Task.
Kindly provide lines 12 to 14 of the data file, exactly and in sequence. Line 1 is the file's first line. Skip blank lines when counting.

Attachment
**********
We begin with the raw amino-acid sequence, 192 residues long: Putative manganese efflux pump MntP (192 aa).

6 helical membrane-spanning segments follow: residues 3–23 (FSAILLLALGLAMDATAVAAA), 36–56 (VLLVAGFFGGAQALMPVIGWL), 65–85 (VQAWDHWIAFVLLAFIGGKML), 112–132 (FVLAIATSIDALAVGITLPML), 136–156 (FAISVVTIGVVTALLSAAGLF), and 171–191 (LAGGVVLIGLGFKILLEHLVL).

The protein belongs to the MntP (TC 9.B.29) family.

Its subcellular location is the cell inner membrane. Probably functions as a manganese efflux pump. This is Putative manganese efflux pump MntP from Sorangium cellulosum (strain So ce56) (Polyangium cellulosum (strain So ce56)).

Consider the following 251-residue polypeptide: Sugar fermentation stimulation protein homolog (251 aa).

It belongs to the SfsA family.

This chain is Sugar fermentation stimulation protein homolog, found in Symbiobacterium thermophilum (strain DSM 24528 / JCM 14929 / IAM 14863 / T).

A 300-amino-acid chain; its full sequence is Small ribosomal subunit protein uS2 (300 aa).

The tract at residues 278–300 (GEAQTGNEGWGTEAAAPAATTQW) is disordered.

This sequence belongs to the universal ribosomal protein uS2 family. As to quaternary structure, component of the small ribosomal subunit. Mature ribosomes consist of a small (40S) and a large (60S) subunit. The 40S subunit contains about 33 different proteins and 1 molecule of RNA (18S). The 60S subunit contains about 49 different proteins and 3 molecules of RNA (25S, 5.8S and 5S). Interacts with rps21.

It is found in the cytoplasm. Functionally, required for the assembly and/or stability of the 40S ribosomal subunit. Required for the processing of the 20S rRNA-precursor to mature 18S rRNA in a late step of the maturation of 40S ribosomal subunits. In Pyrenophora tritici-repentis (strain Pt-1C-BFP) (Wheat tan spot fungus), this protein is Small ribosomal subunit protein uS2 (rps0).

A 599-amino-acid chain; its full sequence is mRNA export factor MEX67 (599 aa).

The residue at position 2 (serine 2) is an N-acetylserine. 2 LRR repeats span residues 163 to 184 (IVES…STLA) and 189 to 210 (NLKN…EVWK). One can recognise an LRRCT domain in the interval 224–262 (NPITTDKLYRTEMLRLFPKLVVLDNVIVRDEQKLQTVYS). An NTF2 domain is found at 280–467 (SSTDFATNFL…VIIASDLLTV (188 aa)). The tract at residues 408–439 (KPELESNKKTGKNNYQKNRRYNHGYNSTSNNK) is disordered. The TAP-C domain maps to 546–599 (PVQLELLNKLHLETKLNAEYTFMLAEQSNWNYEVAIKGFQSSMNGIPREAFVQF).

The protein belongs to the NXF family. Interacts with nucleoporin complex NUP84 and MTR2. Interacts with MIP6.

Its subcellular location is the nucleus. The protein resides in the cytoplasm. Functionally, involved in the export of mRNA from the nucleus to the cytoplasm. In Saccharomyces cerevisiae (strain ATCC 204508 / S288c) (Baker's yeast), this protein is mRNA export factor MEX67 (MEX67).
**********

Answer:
A 599-amino-acid chain; its full sequence is mRNA export factor MEX67 (599 aa).

The residue at position 2 (serine 2) is an N-acetylserine. 2 LRR repeats span residues 163 to 184 (IVES…STLA) and 189 to 210 (NLKN…EVWK). One can recognise an LRRCT domain in the interval 224–262 (NPITTDKLYRTEMLRLFPKLVVLDNVIVRDEQKLQTVYS). An NTF2 domain is found at 280–467 (SSTDFATNFL…VIIASDLLTV (188 aa)). The tract at residues 408–439 (KPELESNKKTGKNNYQKNRRYNHGYNSTSNNK) is disordered. The TAP-C domain maps to 546–599 (PVQLELLNKLHLETKLNAEYTFMLAEQSNWNYEVAIKGFQSSMNGIPREAFVQF).

The protein belongs to the NXF family. Interacts with nucleoporin complex NUP84 and MTR2. Interacts with MIP6.